By Arch Babych and Jessie Hair
About 130 young people gathered in a heavily fortified bank vault in the depths of the ‘Diefenbunker’ near Carp, Ont., on Nov. 17, 2013. They were there for a Eucharist and sermon comparing the pacifism of Christ and the “redemptive violence” of the bestselling novel and movie The Hunger Games.
The once-secret underground bunker near Carp, Ont., was built more than 50 years ago to protect the Canadian government from nuclear attack.
“The Hunger Games is a book about juxtaposition,” said the Rev. Monique Stone, organizer of the service and incumbent of the Anglican Parish of Huntley, in her sermon. “It’s a book in which we see a community in dire poverty pushed up against a community of privilege—in which we hear about a community that is starving, and [another] that has so much excess that at times they actually want to make themselves sick so they can fit in more food.”
The story of Christ is also a story of contrast, said Stone. “Jesus is God incarnated into a world where some of those same principles exist, the principle of have and have not, the principle of the poor not being as good as the rich, the principle of many going hungry while many are fed.”
“Christians… are here to notice it, and here to do something about it. We’re called to go out into the world and make a difference.”
Stone gave participants an opportunity to make that difference by connecting them with “Fred Says,” the new food security campaign from the Primate’s World Relief and Development Fund (PWRDF).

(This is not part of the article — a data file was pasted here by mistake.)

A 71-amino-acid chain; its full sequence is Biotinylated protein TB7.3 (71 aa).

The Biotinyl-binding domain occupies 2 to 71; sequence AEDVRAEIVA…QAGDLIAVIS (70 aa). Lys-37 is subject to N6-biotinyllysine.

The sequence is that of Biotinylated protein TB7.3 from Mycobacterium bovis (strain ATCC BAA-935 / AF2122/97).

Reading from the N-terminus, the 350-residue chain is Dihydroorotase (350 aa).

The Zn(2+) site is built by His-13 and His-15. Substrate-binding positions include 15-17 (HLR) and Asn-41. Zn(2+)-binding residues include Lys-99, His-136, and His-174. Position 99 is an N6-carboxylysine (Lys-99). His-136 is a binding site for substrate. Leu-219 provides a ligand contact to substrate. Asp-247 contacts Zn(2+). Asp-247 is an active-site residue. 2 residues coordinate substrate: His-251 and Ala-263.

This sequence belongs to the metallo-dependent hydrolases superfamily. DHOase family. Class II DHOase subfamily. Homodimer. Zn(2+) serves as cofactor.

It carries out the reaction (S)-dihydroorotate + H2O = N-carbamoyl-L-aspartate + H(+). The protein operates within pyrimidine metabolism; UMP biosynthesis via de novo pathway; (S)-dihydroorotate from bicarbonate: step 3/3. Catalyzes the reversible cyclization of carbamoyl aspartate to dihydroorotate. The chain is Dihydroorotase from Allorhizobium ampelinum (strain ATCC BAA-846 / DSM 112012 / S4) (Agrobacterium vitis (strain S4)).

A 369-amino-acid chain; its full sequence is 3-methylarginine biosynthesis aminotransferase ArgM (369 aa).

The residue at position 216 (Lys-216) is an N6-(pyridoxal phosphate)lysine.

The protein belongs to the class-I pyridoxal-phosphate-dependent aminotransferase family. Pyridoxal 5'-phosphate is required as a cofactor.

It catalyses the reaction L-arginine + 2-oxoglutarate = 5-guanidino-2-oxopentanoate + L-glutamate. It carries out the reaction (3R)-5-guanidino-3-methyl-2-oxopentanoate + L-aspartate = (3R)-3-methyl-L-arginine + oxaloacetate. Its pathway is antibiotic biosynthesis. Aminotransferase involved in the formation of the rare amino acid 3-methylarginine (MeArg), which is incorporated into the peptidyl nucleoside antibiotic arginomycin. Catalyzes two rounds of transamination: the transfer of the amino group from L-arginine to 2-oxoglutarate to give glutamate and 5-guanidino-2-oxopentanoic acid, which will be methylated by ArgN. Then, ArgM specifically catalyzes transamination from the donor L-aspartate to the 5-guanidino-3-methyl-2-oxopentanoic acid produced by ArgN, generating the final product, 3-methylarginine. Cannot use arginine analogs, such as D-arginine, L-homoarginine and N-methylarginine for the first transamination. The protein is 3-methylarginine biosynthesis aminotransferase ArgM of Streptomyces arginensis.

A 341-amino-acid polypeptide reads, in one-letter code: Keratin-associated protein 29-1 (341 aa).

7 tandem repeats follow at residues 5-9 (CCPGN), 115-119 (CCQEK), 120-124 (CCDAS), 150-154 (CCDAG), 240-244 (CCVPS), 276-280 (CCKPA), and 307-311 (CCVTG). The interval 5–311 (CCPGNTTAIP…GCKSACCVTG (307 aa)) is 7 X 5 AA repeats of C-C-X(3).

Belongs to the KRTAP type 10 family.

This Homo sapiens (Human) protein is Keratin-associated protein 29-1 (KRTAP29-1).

“It made sense to me that there be an offering for some food justice-related ministry,” said Stone. “It seemed like a natural fit.” Participants also received a Fred Says package after the service.
The Very Rev. Shane Parker, dean of Christ Church Cathedral in Ottawa, was the main celebrant at the Eucharist, which brought to a close a seven-week course on the spirituality of The Hunger Games.
Stone doesn’t plan on doing the popular service again, but would be happy to see others run the service in their own parishes.
“The Hunger Games story is very relevant. There was more stuff to discuss than we could cover in the weeks of our study leading up to this Eucharist. If anyone wanted to do this service themselves, I’d be more than happy to share the liturgy.”
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